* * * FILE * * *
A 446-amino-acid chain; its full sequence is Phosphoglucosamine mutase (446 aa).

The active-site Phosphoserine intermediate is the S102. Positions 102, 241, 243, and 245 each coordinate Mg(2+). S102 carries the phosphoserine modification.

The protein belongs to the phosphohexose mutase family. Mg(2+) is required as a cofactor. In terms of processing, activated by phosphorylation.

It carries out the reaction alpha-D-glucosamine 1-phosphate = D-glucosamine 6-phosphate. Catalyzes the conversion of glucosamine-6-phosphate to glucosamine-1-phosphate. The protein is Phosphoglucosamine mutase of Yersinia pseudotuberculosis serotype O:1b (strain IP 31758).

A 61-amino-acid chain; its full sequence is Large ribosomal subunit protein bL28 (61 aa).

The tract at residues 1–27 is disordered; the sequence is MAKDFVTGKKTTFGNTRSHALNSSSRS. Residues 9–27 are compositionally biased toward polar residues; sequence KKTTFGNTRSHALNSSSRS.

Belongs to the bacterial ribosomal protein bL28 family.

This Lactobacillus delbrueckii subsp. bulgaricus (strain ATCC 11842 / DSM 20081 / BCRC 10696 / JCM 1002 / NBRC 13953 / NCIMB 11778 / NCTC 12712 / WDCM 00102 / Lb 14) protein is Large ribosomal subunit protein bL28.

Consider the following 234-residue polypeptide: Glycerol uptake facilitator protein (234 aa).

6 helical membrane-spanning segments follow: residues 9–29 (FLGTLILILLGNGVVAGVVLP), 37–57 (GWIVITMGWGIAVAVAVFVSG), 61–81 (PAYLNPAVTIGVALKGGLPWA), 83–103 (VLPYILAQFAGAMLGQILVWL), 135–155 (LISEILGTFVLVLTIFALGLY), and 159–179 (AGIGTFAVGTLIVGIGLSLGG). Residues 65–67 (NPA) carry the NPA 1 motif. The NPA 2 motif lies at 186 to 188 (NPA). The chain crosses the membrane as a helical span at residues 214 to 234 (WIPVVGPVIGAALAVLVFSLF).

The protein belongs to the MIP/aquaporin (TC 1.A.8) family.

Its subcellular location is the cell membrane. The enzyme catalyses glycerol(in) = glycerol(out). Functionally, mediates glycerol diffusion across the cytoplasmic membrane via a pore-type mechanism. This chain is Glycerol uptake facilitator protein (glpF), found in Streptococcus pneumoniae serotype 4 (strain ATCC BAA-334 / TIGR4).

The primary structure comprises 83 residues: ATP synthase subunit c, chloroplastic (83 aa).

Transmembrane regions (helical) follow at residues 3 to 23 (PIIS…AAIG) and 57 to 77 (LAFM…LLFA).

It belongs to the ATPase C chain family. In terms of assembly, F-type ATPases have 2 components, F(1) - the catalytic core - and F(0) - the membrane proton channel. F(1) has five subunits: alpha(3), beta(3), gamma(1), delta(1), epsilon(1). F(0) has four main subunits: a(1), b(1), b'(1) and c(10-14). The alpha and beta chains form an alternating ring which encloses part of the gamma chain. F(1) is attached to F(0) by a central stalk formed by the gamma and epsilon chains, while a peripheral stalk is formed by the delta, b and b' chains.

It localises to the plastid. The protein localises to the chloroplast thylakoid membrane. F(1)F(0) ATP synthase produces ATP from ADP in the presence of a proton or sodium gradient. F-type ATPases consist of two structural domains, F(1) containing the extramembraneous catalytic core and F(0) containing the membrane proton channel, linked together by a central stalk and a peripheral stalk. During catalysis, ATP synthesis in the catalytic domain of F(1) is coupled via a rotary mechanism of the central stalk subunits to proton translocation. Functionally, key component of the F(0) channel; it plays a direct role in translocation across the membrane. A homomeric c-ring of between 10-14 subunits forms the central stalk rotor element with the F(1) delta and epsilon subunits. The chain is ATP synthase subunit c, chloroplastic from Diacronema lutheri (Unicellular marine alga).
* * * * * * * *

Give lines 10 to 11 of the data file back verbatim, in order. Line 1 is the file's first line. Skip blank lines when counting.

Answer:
6 helical membrane-spanning segments follow: residues 9–29 (FLGTLILILLGNGVVAGVVLP), 37–57 (GWIVITMGWGIAVAVAVFVSG), 61–81 (PAYLNPAVTIGVALKGGLPWA), 83–103 (VLPYILAQFAGAMLGQILVWL), 135–155 (LISEILGTFVLVLTIFALGLY), and 159–179 (AGIGTFAVGTLIVGIGLSLGG). Residues 65–67 (NPA) carry the NPA 1 motif. The NPA 2 motif lies at 186 to 188 (NPA). The chain crosses the membrane as a helical span at residues 214 to 234 (WIPVVGPVIGAALAVLVFSLF).

The protein belongs to the MIP/aquaporin (TC 1.A.8) family.